Monday, January 22, 2007

Val Lewton

A couple of weeks ago, I came home from an eye exam and, since I was still dilated and couldn’t read, decided to watch a movie instead. I was actually lucky enough to catch The Ghost Ship on TCM, a Val Lewton flick from the forties, which was once thought “lost”. Though the horrific aspects of the film were solely psychological and based on the derangement of an aging sea captain, it was still pure Lewton (there’s even a scene where the captain begins hearing voices before going on a homicidal rampage). I naturally wanted to re-watch some more of his films, but so far, I’ve only had time for Cat People (I Walked with a Zombie still remains cued up on the VCR). As I sat watching Cat People for the umpteenth time, it seemed so atmospherically and thematically similar to the Weird Tales magazines of the late thirties and early forties and reminded me that I had seen Lewton’s name in one my Weird Tales anthologies. I rummaged about my shelves and, sure enough, there’s a story of his called “The Bagheeta” in Marvin Kaye’s Weird Tales: The Magazine That Never Dies (Garden City, N.Y. : Doubleday Book & Music Clubs, 1988). The story appeared in the July 1930 issue and is a lovely folktale about a young man hunting a panther that has the ability to turn into a woman, seducing and killing her hunters. For those who have seen Cat People or The Curse of the Cat People this should sound somewhat familiar, but please, feel free to judge for yourself. The Val Lewton Screenplay Collection contains both the screenplay of Cat People and the “The Bagheeta”, as well as the screenplays of all the other Lewton films. It even has the American Weekly article that inspired I Walked with a Zombie. Strangely enough, though Lewton wrote several novels and a good deal of journalism, “The Bagheeta” is the only short story of his that I have been able to find so far.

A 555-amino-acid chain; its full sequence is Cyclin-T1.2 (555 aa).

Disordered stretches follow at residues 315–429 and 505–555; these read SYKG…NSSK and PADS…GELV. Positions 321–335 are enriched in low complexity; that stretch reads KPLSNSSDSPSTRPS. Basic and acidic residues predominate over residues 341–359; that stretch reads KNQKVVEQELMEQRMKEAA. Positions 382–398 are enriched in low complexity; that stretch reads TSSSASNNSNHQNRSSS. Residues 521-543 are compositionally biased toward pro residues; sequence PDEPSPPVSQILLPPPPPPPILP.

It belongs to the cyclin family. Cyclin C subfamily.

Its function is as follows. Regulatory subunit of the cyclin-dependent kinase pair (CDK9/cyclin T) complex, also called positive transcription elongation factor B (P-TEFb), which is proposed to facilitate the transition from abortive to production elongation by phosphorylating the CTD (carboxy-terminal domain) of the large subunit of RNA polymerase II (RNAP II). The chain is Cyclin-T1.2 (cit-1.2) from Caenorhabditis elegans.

Burntdisk said...

Amazon has seven novels, though a few are used. It would mean that you would have to...ack.. buy them though. Couldn't find any of his short stories in the list of usual suspects either. I do remember reading some of his stuff years back, and all I really remember is that it's fairly standard noirish pulp. What they called racy back then really isn't- look at D.H. Lawrence. I don't think most of his short stories were weird menace anyway, unlike Bagheeta. You could try his pen name- Carlos Keith.

If you do locate any, though, gimme a scream. I'll add it to the ever growing to read but not LIS list.

Mark said...

I'm going to keep my eyes peeled, but Lewton's contribution to film would outshine anything else he ever did, anyway. I just thought it was cool that he had a story published in WT.

Now, if you want weird menace that's truly racy, Bruno Fischer's your man (aka Russell Gray, aka Harrison Storm --I think I've mentioned him before in this blog). Here's a great example:

This one will make even you wince, I think.

Fischer also wrote a lot of detective stuff, including the Calvin Kane, the Crab Detective, stories.

Burntdisk said...

Thanx. Check that one tonight. Downloaded it. Looks suitably bad... I mean amusing.

The Crab Detective? Does that have anything to do with... um... ladies of the evening?

Mark said...

Actually, it's weirder (but more wholesome) than that. Calvin Kane was deformed and scuttled around just like a crab. His exploits appeared in Dime Detective.

Burntdisk said...

Sure he didn't have crabs?

Mark said...

From scuttling along men's room floors.